Masturbation is considered an act of self-love which is both empowering and soul boosting. There are no limitations to how much you masturbate provided it doesn’t become an obsession or interfere with daily activities.

Understanding how much mental health affects sexual desires, helps us find ways to offset a dip in libido.

Communicate

Communication is the Holy Grail of any relationship. Sharing your thoughts and how you are feeling with your partner keeps them in the loop and prevents them from feeling rejected. Plus, it’s equally as important to get things off your chest.

Another point worth noting is that those dealing with mental health concerns may not only encounter a reduced interest in sex. The time it takes for them to get turned on and experience an orgasm could be longer too.

Effective communication is therefore necessary as it could contribute towards strengthening the relationship sexually. Equipping your partner with a better understanding of what you are going through could inspire them to find new ways to entice and excite you.

Explore each other’s bodies

Is partnered sex on the table (figuratively speaking)? Try familiarising yourself with your partner’s body and equally them with yours. This can do wonders for fanning the smoky embers of passion and desire.

With anxiety in particular, common symptoms include panicky feelings, tension in the body, increased heart rate, and more, so taking your time is crucial. No pressure and lots of patience are needed with the aim of feeling completely relaxed and at ease.

Depression often causes low self-esteem so showing mutual love and attention to each other’s bodies can flip that and give it a boost. It’s so important to feel relaxed! A relaxed body creates less opportunity for more difficult sexual situations like vaginal spasms and tightening or premature ejaculation.

Make it exciting!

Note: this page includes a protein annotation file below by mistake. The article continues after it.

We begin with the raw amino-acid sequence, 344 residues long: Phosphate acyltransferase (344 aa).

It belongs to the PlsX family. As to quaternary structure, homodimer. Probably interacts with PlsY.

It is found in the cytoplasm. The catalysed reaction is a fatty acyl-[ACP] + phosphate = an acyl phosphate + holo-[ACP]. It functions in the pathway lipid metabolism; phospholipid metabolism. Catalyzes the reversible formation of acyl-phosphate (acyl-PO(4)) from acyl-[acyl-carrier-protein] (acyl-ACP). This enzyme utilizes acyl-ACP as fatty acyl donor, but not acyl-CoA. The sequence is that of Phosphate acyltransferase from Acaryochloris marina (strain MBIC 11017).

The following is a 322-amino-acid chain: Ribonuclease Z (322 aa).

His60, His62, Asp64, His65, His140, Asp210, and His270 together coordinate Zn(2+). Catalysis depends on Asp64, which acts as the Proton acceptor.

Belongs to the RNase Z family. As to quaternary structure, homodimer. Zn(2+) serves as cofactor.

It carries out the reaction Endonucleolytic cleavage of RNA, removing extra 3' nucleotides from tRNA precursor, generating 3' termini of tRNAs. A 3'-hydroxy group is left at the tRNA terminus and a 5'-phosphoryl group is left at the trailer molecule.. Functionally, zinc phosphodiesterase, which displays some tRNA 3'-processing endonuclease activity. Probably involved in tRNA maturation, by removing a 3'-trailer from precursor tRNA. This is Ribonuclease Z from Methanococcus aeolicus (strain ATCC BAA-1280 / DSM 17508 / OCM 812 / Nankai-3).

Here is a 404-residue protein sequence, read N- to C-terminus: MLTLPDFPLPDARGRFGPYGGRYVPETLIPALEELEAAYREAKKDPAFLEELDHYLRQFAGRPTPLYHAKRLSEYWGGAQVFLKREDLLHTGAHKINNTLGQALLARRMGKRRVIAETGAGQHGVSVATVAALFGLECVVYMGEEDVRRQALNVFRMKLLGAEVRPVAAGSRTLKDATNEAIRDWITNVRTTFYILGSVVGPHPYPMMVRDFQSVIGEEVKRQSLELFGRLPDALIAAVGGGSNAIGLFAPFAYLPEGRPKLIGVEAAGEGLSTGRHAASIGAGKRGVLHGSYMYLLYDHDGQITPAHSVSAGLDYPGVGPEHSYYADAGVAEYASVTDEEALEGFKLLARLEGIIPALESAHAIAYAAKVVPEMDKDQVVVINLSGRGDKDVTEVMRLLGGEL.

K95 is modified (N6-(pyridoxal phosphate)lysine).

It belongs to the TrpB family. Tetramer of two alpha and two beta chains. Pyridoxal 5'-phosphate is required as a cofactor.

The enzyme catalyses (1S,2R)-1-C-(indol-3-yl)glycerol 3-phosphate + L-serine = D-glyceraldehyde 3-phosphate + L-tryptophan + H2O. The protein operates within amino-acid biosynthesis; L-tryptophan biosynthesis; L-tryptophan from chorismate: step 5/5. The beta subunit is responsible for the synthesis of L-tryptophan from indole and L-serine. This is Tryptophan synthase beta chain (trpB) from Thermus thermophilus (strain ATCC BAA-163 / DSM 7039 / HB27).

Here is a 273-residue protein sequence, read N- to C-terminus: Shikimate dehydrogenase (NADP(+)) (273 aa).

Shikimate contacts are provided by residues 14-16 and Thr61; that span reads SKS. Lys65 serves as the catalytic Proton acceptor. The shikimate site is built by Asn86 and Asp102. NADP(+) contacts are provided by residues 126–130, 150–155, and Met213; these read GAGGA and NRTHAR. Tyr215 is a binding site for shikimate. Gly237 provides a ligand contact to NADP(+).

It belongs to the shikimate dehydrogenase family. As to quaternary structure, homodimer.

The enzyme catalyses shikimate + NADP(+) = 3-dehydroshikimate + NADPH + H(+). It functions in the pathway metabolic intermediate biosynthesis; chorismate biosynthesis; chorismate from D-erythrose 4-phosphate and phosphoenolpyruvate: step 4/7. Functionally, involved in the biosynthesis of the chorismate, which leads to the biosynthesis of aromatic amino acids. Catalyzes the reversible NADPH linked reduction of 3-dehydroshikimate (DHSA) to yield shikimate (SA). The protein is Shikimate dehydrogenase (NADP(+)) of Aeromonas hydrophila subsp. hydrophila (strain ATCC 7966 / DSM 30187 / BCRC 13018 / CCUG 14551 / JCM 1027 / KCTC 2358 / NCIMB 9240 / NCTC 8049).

Things can look bleak when you feel depressed and with anxiety, the tendency to stress over everything is very real. Try breaking away from your normal sex routine and spicing things up!

Introducing more sensuality could be a good look. A nice bath, a massage, listening to some audio porn…the list is endless. Again, taking things slowly is important so as to avoid any other potential anxiety-inducing or low mood causing situations.

Conclusion

Although tides are turning and more minds are opening up, the possibility of your GP or therapist prescribing sex as a treatment for depression and anxiety is still unlikely. Whilst some may surprise you and do, it’s arguable that the likelihood is slim.

Unfortunately, we live in a somewhat judgemental society and sadly some people still feel uncomfortable about discussing sex in general. This is illustrated in the overall reluctance to talk about sex in a medical or health and wellbeing-related context.

The irony is, sex is used to sell just about everything around us from make-up to sports products.

So, the idea that we don’t use it as a way of promoting the treatment of mental health issues, seems almost ludicrous.

The truth is, sex, masturbation, and orgasms have the potential to make you feel good. If that helps to relieve an individual of symptoms of depression and anxiety, even if only for the short term, then surely considering it as a complementary treatment is a must.